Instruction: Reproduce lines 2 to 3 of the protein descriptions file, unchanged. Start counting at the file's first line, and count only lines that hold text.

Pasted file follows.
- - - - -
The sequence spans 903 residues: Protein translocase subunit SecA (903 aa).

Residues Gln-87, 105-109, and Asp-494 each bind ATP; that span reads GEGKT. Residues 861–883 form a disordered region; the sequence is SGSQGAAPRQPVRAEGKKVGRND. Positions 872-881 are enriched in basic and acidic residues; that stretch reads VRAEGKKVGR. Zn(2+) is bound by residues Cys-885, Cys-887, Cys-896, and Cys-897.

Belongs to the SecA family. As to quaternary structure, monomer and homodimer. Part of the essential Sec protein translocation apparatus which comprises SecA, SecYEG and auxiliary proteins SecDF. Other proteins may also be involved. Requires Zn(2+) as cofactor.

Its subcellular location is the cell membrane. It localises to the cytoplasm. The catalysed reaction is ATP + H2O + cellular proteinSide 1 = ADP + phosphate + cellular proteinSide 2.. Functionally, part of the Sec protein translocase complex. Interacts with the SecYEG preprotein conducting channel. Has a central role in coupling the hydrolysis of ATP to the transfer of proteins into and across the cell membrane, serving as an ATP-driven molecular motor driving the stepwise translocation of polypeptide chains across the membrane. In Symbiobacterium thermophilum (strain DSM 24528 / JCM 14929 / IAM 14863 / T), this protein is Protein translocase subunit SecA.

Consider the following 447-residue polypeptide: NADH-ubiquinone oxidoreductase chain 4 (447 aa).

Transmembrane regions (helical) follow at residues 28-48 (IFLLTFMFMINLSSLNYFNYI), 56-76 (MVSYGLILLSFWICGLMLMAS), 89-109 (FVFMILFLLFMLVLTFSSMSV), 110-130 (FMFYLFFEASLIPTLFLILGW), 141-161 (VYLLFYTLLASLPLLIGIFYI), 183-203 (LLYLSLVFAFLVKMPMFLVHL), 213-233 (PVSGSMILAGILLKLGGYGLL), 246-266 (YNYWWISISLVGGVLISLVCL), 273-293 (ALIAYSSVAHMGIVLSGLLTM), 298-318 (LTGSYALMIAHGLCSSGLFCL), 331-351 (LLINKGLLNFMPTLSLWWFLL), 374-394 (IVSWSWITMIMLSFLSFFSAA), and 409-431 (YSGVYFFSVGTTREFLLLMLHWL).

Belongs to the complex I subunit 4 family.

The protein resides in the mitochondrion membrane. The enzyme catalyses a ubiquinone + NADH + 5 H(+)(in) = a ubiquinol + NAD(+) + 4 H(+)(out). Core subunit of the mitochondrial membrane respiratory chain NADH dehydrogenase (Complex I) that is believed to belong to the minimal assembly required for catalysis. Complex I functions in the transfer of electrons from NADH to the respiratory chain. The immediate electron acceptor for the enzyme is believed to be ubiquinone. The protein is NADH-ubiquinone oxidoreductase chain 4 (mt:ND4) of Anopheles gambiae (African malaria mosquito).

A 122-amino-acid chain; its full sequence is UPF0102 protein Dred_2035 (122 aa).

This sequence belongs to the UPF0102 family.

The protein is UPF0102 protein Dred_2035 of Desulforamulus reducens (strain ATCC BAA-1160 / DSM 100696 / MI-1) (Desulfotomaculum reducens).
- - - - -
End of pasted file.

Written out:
Residues Gln-87, 105-109, and Asp-494 each bind ATP; that span reads GEGKT. Residues 861–883 form a disordered region; the sequence is SGSQGAAPRQPVRAEGKKVGRND. Positions 872-881 are enriched in basic and acidic residues; that stretch reads VRAEGKKVGR. Zn(2+) is bound by residues Cys-885, Cys-887, Cys-896, and Cys-897.

Belongs to the SecA family. As to quaternary structure, monomer and homodimer. Part of the essential Sec protein translocation apparatus which comprises SecA, SecYEG and auxiliary proteins SecDF. Other proteins may also be involved. Requires Zn(2+) as cofactor.